# Ice Cream Sells Air Conditioners

Written by Olumide Olasope · 1 min read

#### Introduction

If you have ever done any course in statistics, I am sure you are tired of hearing “correlation does not mean causation.” It is drummed into the heads of every student, and for good reason, it is a juicy trap to fall into.

Today’s fallacy we are discussing is the correlation/causation fallacy. The explanation is in the name; just because two events happen at the same time, does not mean one is causing the other. Even when two events occur so often together, they may have a link, but don’t immediately jump to the conclusion of causation.

#### What is Correlation?

It simply refers to how closely related two things are. It is represented by a single number and it explains the relationship e.g. as one increases, the other increases/decreases. When even statisticians spot two things so closely related, there is always that temptation to think that one causes the other.

#### The Fallacy

There are multiple ways we can fall prey to this fallacy, even people who are aware of the fallacy are not completely immune to it. The three ways this fallacy presents itself are:

• Reverse cause
• Third factor
• Coincidental
##### Reverse Cause

In this form of the fallacy, there is actually a causal relationship, but the person has it backwards. I can give an extreme example here; “When windmills spin quickly, there is a lot of wind; therefore, windmills spinning quickly causes wind.” Nobody needs to explain the flaw in the thinking here, but the reverse cause doesn’t always present itself glaringly in this way.

Another example that has always been a pet peeve of mine is the news that just keeps popping up in the media. It says that violent video games make children violent; but wouldn’t it make sense to instead infer that violent children are drawn to violent video games?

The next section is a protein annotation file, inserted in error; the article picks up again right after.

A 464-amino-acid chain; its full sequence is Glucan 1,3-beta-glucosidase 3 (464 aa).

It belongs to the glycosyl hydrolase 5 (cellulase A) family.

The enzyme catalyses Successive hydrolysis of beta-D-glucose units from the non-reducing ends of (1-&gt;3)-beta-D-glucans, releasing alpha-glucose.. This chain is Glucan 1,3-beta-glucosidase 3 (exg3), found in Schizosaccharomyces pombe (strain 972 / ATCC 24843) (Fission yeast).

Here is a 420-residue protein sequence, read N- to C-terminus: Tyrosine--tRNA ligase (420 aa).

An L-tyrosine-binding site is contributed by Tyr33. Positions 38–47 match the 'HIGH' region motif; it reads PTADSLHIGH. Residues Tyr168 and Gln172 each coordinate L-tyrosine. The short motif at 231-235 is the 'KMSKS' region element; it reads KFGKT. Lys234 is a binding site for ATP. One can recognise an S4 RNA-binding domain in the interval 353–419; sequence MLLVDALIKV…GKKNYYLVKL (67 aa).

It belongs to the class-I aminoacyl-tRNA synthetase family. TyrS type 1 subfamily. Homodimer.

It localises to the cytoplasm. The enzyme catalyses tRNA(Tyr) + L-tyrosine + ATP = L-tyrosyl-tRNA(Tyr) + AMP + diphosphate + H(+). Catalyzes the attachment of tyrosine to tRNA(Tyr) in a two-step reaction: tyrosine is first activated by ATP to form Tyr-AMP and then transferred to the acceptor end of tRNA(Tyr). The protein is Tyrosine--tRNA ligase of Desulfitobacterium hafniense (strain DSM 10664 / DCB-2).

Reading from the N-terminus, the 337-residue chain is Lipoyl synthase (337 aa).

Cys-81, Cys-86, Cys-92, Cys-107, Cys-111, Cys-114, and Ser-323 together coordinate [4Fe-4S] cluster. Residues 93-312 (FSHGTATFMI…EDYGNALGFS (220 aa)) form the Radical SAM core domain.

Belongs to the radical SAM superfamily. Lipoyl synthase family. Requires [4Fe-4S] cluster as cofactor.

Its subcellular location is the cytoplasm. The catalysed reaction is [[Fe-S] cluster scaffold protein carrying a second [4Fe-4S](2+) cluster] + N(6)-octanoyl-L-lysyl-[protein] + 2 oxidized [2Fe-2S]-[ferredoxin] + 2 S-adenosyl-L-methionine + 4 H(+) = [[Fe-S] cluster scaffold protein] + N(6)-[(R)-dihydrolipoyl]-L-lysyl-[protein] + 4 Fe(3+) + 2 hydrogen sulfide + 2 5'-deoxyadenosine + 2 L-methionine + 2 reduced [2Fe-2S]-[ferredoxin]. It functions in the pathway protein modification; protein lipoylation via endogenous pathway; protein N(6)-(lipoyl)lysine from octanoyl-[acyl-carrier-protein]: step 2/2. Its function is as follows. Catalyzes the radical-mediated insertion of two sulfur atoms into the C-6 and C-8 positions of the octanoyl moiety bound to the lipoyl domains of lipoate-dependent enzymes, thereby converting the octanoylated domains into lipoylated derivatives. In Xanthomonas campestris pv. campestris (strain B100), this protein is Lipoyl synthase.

##### Third Factor

The explanation for this is in the name, it happens when you conclude that A causes B, when in fact there is a third factor “C” that caused them both. A good example here would be an increase in ice cream sales causing an increase in the sales of air conditioners.

Spotting the third factor here is easy, it is the weather; when it gets hot, people buy more of both. It is easy to spot when it is reduced to this point and laid out cleanly. But this third-factor issue has led to ideas like an air conditioning company advertising ice creams to increase sales; and because of correlation, they end up assuming that the tactic is working

##### Coincidental

This is the one that happens very often with people new to data analysis. There was no correlation in the first place, the data could have been bad or manipulated, the analysis could have been flawed or it was pure chance.

These issues happen, but they usually occur when you don’t have enough data to run a proper analysis of a population

#### Conclusion

To wrap things up, if you want to claim causation, remember that the burden of proof lies on you; you have to present facts or extra data to support your claims. Don’t pass this burden onto others, because you are playing into another fallacy we discussed earlier on this blog.

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## PROBABILITY – A TOOL FOR DECISION MAKING

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